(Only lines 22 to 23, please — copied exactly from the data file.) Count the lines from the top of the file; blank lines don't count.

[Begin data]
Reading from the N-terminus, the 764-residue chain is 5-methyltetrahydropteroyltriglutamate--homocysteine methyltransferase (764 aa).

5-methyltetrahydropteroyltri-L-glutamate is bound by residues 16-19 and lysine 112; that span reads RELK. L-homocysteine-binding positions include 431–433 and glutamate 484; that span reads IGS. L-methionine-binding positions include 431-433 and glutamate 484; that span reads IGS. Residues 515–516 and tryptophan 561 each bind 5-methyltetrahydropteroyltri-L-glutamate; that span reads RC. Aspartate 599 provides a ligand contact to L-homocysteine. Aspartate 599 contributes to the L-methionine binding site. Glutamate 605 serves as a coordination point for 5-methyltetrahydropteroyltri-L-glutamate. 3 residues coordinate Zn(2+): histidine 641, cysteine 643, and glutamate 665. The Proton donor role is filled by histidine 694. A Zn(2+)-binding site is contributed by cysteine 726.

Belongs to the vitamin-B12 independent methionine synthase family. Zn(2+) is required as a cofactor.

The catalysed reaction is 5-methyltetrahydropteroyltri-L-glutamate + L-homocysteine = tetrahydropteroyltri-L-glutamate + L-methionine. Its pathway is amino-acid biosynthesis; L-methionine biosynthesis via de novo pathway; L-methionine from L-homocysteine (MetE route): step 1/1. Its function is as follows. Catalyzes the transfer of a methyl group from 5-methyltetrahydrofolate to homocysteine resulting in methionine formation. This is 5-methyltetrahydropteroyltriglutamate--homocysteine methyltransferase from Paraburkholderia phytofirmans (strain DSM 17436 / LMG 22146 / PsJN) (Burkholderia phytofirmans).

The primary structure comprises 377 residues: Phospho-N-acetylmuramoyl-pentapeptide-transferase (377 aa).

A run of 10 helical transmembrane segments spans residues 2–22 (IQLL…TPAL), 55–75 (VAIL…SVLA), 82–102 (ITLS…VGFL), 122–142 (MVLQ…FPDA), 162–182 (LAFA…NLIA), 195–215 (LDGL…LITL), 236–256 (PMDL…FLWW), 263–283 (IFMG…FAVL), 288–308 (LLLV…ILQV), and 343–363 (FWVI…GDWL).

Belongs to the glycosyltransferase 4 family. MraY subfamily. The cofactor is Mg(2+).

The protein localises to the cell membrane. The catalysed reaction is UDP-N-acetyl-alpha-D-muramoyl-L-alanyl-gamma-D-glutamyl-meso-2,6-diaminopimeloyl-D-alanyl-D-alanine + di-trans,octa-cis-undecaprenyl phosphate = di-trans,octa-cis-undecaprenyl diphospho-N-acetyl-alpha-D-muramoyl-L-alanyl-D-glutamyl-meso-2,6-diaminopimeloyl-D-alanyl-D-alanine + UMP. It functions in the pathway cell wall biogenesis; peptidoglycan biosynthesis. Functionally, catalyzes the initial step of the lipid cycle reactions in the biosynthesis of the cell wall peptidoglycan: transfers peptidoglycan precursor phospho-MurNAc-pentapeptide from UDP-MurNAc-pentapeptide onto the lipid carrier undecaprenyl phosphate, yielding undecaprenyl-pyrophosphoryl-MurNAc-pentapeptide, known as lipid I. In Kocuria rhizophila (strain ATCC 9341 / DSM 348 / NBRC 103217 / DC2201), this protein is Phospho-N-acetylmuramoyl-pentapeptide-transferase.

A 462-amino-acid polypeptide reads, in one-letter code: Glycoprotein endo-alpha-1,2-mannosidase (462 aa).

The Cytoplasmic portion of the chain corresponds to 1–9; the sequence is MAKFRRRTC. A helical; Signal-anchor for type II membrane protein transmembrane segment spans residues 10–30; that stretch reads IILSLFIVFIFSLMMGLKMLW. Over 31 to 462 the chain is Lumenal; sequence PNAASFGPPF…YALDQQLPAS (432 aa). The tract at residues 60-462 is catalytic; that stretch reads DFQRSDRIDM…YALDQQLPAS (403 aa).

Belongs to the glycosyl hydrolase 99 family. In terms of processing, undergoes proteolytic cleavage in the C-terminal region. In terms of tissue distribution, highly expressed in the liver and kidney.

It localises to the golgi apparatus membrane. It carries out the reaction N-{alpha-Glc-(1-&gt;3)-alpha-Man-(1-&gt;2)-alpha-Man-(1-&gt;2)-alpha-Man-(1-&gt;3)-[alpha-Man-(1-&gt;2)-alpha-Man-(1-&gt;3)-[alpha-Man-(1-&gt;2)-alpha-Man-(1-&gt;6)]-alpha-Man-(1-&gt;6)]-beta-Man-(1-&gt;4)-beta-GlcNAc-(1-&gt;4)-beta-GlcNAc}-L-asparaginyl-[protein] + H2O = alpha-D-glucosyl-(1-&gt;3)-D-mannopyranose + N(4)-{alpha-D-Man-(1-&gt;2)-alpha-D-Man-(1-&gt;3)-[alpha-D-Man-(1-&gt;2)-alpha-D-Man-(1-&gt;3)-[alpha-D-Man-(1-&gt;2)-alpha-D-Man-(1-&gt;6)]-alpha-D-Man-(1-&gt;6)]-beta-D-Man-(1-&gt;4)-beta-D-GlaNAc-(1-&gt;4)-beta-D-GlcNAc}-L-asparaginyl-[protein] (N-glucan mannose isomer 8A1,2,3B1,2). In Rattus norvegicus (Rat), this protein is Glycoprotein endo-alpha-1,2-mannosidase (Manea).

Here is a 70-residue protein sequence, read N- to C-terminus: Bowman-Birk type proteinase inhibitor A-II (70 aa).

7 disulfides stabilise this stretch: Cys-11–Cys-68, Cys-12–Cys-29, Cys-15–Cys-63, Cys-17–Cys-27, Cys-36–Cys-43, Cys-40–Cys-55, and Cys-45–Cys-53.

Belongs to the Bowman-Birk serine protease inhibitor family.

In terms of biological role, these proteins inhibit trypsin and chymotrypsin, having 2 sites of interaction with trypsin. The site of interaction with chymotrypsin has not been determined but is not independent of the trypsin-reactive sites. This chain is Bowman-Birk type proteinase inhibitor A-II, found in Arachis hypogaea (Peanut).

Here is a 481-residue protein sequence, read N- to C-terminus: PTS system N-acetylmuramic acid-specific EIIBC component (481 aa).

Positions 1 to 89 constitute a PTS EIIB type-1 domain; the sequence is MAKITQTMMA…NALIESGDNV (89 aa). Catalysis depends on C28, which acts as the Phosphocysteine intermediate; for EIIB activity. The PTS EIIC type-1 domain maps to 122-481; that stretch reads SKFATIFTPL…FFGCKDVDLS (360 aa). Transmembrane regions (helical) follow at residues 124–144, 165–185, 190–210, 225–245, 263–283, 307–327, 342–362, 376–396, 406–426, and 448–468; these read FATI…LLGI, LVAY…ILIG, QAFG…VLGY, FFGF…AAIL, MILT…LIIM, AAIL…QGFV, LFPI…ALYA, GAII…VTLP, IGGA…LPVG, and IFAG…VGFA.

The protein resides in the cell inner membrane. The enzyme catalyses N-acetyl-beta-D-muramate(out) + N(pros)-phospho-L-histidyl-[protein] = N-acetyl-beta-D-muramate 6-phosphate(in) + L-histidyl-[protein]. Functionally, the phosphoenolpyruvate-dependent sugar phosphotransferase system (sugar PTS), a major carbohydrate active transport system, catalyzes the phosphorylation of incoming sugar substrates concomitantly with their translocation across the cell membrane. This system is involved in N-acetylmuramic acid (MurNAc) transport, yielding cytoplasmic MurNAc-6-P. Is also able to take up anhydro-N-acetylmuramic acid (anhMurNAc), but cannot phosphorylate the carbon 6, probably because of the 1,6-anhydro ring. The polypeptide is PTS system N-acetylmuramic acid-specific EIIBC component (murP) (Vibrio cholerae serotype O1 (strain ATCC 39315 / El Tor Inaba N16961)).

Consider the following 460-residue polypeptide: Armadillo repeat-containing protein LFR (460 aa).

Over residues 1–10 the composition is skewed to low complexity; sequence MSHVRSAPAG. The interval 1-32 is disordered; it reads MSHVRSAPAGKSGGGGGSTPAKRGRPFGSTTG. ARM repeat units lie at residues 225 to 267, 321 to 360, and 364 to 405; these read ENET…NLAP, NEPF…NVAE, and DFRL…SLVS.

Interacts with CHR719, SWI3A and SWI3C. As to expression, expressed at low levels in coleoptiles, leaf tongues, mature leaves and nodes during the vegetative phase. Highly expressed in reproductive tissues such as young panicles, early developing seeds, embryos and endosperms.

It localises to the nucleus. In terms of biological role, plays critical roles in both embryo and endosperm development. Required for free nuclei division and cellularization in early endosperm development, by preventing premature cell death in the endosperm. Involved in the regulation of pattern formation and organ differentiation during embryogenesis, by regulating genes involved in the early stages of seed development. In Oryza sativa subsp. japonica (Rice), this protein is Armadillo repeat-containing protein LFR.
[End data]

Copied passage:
Interacts with CHR719, SWI3A and SWI3C. As to expression, expressed at low levels in coleoptiles, leaf tongues, mature leaves and nodes during the vegetative phase. Highly expressed in reproductive tissues such as young panicles, early developing seeds, embryos and endosperms.

It localises to the nucleus. In terms of biological role, plays critical roles in both embryo and endosperm development. Required for free nuclei division and cellularization in early endosperm development, by preventing premature cell death in the endosperm. Involved in the regulation of pattern formation and organ differentiation during embryogenesis, by regulating genes involved in the early stages of seed development. In Oryza sativa subsp. japonica (Rice), this protein is Armadillo repeat-containing protein LFR.